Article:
In 1754, at 41 Sandhill in Newcastle, England a baby girl named Elizabeth (Bessie) was born. She was the first daughter of Mr. and Mrs. Aubone and Elizabeth Surtees, a well-connected family who had high hopes that Bessie would one day marry a Duke or other worthy suitor. 

Unfortunately for her parents, Bessie fell for John Scott who did not meet their approval. Rather than give up the love of her life, Bessie took matters into her own hands to ensure she would be with the man she loved. What followed next turned young Bessie into a folk heroine of Newcastle. 

On November 18, 1772, Bessie climbed down a ladder out of the first floor window. Hopped into a carriage with her John and rode off to Scotland. There the two eloped, much to the dismay of both their families. 

John Scott went on to become Lord Chancellor of England and was knighted in 1788. I’d assume her parents chilled out when they realized Bessie was a better judge of character than themselves. The story is silly, but has become one re-told through the years. 41 Sandhill still stand in Newcastle today, with a plaque at the infamous window where 18 year old Bessie Surtees ran away and changed history. 


Bessie Surtees House

The infamous window from which young Bessie made her escape.


The Bessie Surtees House is a Grade I, English Heritage property, just a stone’s throw from the Newcastle riverfront. I passed the house while walking around Newcastle, exploring the charming medieval streets and graffiti plastered alleyways. Never one to pass up an English Heritage site, I went inside to see what it was all about.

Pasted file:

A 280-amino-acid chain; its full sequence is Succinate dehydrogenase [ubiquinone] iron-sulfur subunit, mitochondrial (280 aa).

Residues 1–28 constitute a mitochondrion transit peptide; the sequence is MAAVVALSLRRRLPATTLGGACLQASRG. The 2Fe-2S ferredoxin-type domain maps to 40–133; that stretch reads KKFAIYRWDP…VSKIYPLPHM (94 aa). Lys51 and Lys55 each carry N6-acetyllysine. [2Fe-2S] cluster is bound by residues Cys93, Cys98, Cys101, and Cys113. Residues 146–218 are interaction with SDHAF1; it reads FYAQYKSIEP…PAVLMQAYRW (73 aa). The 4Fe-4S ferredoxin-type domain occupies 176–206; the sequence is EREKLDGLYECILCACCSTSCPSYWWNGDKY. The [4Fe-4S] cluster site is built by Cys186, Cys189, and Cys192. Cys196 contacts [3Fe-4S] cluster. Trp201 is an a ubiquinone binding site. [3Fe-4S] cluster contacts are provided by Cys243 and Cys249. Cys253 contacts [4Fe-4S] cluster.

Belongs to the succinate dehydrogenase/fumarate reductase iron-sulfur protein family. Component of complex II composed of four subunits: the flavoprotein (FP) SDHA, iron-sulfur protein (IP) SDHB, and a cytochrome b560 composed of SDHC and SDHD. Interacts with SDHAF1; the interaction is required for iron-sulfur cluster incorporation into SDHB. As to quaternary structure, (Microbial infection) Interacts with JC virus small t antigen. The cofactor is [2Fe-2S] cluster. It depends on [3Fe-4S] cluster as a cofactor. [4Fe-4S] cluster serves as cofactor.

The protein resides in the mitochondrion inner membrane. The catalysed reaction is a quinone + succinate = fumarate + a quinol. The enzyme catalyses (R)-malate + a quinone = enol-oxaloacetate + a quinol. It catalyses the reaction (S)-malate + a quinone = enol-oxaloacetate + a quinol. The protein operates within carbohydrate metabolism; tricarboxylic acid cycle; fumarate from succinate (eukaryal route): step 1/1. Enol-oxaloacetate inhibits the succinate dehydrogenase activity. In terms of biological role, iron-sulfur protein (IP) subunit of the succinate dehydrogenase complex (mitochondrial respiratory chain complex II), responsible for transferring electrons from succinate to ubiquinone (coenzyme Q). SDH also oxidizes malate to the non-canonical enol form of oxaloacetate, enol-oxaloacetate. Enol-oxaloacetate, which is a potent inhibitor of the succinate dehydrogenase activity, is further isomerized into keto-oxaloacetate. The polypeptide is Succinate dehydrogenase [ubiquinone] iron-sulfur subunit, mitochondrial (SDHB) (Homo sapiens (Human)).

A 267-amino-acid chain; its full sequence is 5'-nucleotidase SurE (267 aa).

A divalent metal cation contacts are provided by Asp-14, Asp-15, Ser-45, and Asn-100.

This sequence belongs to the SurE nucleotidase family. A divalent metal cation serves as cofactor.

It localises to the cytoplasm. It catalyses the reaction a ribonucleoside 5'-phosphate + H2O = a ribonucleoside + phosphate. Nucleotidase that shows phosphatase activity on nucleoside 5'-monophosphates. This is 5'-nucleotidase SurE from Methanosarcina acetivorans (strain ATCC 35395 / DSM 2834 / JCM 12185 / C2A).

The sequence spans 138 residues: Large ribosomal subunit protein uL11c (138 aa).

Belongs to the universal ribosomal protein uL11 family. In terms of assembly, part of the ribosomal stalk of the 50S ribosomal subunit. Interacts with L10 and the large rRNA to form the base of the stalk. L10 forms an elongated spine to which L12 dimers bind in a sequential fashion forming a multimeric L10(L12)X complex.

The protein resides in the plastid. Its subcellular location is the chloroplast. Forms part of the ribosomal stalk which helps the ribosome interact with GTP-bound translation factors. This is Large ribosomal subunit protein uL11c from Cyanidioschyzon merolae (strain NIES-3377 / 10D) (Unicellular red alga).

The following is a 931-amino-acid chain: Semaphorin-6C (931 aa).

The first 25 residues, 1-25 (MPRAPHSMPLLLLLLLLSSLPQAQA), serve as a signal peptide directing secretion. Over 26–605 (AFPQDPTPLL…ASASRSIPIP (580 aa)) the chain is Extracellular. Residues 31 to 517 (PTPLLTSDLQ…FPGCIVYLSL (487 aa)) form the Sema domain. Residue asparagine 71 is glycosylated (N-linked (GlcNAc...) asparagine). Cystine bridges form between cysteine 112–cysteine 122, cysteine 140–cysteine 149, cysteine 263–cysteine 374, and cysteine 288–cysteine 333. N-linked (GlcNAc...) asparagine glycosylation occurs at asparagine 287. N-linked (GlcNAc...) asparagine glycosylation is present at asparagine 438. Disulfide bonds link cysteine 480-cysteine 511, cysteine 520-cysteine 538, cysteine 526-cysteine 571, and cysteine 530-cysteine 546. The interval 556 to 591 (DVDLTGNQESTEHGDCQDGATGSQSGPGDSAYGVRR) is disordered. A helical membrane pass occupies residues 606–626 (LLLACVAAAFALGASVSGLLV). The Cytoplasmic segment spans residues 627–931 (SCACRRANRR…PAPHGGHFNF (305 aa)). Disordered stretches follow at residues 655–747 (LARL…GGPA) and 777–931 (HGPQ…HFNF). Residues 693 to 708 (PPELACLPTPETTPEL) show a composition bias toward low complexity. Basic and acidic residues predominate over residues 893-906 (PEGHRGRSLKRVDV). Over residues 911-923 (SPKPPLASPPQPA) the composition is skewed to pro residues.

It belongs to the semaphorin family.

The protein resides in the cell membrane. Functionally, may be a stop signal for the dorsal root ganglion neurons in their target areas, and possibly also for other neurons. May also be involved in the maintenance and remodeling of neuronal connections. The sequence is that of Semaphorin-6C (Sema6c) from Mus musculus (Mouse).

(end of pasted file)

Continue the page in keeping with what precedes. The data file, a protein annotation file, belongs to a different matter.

Bessie Surtees House

Exterior of the Bessie Surtees House, from the entrance.


The property is made up of two 16th and 17th century merchant houses, and are a terrific example of a Jacobean era home. There are many original features throughout, but it was not until 1930 that they were restored to the 17th century masterpiece that you see today.


Bessie Surtees House

The Principal Room at the Bessie Surtees House.

Bessie Surtees House

Period furniture is throughout the property. I wanted to take this one home with me.



A visit to the Newcastle gem won’t take much time as there are only a couple of rooms to explore. The carved wood paneling, gorgeous fireplaces, intricate ceilings and period furniture bring you back to a time where much more care and love went into the home. 


Bessie Surtees House

Period fireplace with beautiful carved wood.

Bessie Surtees House

Date carved into the fireplace.

Bessie Surtees House

Elaborate plastered ceiling. Just loved this.

Bessie Surtees House

Carved wood paneling on the walls. Definitely not the tacky kind from the 70s.


Admission to Newcastle’s Bessie Surtees House is free. I didn’t even need my much-loved English Heritage membership card to get in. You can visit for yourself Monday-Friday from 10-4.

Bessie Surtees Housesign